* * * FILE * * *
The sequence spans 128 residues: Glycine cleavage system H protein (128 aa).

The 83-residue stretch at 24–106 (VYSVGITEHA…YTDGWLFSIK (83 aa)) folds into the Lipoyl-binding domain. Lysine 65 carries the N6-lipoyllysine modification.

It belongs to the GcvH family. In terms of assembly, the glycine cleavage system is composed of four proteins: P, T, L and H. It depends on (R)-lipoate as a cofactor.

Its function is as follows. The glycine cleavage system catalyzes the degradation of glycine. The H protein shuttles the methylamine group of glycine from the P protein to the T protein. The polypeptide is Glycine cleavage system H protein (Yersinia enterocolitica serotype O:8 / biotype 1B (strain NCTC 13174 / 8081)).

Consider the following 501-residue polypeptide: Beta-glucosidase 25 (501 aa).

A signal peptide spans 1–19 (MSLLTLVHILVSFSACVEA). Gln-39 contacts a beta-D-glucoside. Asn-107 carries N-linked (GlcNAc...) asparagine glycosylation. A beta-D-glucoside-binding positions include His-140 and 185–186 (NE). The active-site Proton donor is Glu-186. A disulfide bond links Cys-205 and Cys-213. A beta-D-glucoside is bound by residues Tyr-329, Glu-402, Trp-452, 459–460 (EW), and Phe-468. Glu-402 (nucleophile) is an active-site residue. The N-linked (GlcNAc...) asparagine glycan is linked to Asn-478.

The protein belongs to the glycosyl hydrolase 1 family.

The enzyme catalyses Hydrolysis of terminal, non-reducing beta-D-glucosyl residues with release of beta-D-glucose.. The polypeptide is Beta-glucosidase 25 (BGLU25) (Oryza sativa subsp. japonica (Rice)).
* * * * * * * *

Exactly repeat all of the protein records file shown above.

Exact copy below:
The sequence spans 128 residues: Glycine cleavage system H protein (128 aa).

The 83-residue stretch at 24–106 (VYSVGITEHA…YTDGWLFSIK (83 aa)) folds into the Lipoyl-binding domain. Lysine 65 carries the N6-lipoyllysine modification.

It belongs to the GcvH family. In terms of assembly, the glycine cleavage system is composed of four proteins: P, T, L and H. It depends on (R)-lipoate as a cofactor.

Its function is as follows. The glycine cleavage system catalyzes the degradation of glycine. The H protein shuttles the methylamine group of glycine from the P protein to the T protein. The polypeptide is Glycine cleavage system H protein (Yersinia enterocolitica serotype O:8 / biotype 1B (strain NCTC 13174 / 8081)).

Consider the following 501-residue polypeptide: Beta-glucosidase 25 (501 aa).

A signal peptide spans 1–19 (MSLLTLVHILVSFSACVEA). Gln-39 contacts a beta-D-glucoside. Asn-107 carries N-linked (GlcNAc...) asparagine glycosylation. A beta-D-glucoside-binding positions include His-140 and 185–186 (NE). The active-site Proton donor is Glu-186. A disulfide bond links Cys-205 and Cys-213. A beta-D-glucoside is bound by residues Tyr-329, Glu-402, Trp-452, 459–460 (EW), and Phe-468. Glu-402 (nucleophile) is an active-site residue. The N-linked (GlcNAc...) asparagine glycan is linked to Asn-478.

The protein belongs to the glycosyl hydrolase 1 family.

The enzyme catalyses Hydrolysis of terminal, non-reducing beta-D-glucosyl residues with release of beta-D-glucose.. The polypeptide is Beta-glucosidase 25 (BGLU25) (Oryza sativa subsp. japonica (Rice)).